CORRECT PREDISPOSING FACTORS
These include diabetes, hormone imbalance, drugs, immune dysfunction, poor nutrition and stress. Careful attention to personal hygiene and the involvement and treatment of your sexual partner is important.
You can help to prevent vaginal yeast infections by making sure that your genital area stays dry and well ventilated. Wear cotton, rather than nylon, underwear, and avoid tight-fitting pants and pantyhose. Change out of a wet swimsuit right away and avoid frequent douches, feminine sprays, scented toilet paper and tampons containing deodorant.
CHANGE YOUR DIET
This is critical. If you have a chronic yeast problem, failure to change your diet will result in failure to resolve the issue. Just taking a drug is not enough. Removal of sugar, including the sweet fruits and their juices, along with the refined carbohydrates from the diet, cannot be overemphasised, as candida thrives on sugar.
Many people suffering from this problem have serious sugar and carbohydrate cravings and this must be dealt with. Avoid dairy products and yeast-containing products (that includes all baked goods like breads, cakes and biscuits).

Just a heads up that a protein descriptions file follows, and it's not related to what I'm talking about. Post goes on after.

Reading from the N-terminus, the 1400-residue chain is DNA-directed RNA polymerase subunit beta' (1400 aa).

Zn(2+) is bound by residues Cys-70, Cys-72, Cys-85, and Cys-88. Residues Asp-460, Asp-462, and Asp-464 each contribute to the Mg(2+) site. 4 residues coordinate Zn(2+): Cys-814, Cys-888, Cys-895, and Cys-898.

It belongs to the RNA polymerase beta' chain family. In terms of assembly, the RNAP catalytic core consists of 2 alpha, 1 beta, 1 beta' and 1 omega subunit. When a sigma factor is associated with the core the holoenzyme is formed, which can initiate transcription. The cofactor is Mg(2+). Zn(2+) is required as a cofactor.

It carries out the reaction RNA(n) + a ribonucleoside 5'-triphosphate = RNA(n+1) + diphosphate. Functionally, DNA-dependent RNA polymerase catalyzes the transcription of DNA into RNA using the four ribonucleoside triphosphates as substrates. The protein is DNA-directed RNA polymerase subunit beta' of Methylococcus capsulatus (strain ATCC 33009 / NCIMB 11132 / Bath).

I suggest you eliminate these foods entirely during the recovery period and possibly reintroduce them slowly after you have been free of infections for at least three months. If you have food allergies, those foods need to be avoided also. I strongly recommend supplementing your diet with the cellular nutrition programme.
SUPPORT YOUR IMMUNE SYSTEM
Strengthening the immune system is crucial. The natural antioxidants, vitamins A, C and E, and the mineral selenium (the ACES), along with herbs like schizandra, rosemary and medicinal mushrooms, are excellent immune-system boosters. Adequate rest and good stress management are equally important.
USE NATURAL ANTI-FUNGALS
Probiotics: These healthy bacteria are beneficial in the prevention and treatment of yeast infections. They normally live in the intestines and vagina and are called probiotics (in contrast to antibiotics). The most popular of these are the acidophilus and lactobacillus bacteria. Laboratory studies have found that lactobacilli can block the growth of candida in the vagina. I use a probiotic tablet called FloraFiber as a healthy way to restore the natural balance to the body without the use of powerful drugs.
Herbs: Garlic has a direct yeast-killing effect and should be used liberally in cooking. Garlic cloves may be inserted directly into the vagina. Goldenseal (as a tea) and oregano (as an oil) also have anti-fungal properties while aloe vera helps heal the infected intestinal tract. Tea tree oil, when diluted and applied to the vaginal area, is an effective natural remedy for yeast infections.
You may email Dr Tony Vendryes at firstname.lastname@example.org or listen to An Ounce of Prevention on POWER 106FM on Fridays at 8 p.m. His new book - An Ounce of Prevention, Especially for Women addresses these matters.